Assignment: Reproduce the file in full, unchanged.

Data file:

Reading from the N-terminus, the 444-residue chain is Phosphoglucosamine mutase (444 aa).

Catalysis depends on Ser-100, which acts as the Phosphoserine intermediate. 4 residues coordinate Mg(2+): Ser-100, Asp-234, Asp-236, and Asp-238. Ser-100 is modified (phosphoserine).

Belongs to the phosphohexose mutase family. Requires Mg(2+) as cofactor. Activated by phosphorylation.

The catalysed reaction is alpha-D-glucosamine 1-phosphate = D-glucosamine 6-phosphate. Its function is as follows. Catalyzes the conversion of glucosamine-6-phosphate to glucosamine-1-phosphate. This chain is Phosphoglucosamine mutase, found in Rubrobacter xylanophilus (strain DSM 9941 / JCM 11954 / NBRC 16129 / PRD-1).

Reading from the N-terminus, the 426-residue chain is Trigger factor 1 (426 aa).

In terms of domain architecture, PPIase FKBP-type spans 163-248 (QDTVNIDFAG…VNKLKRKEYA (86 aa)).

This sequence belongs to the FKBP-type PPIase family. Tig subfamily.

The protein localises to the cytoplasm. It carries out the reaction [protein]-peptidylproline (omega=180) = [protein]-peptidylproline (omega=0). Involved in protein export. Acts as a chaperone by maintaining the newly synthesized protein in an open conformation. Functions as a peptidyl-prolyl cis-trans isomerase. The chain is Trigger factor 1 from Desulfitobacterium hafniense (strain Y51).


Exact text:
Reading from the N-terminus, the 444-residue chain is Phosphoglucosamine mutase (444 aa).

Catalysis depends on Ser-100, which acts as the Phosphoserine intermediate. 4 residues coordinate Mg(2+): Ser-100, Asp-234, Asp-236, and Asp-238. Ser-100 is modified (phosphoserine).

Belongs to the phosphohexose mutase family. Requires Mg(2+) as cofactor. Activated by phosphorylation.

The catalysed reaction is alpha-D-glucosamine 1-phosphate = D-glucosamine 6-phosphate. Its function is as follows. Catalyzes the conversion of glucosamine-6-phosphate to glucosamine-1-phosphate. This chain is Phosphoglucosamine mutase, found in Rubrobacter xylanophilus (strain DSM 9941 / JCM 11954 / NBRC 16129 / PRD-1).

Reading from the N-terminus, the 426-residue chain is Trigger factor 1 (426 aa).

In terms of domain architecture, PPIase FKBP-type spans 163-248 (QDTVNIDFAG…VNKLKRKEYA (86 aa)).

This sequence belongs to the FKBP-type PPIase family. Tig subfamily.

The protein localises to the cytoplasm. It carries out the reaction [protein]-peptidylproline (omega=180) = [protein]-peptidylproline (omega=0). Involved in protein export. Acts as a chaperone by maintaining the newly synthesized protein in an open conformation. Functions as a peptidyl-prolyl cis-trans isomerase. The chain is Trigger factor 1 from Desulfitobacterium hafniense (strain Y51).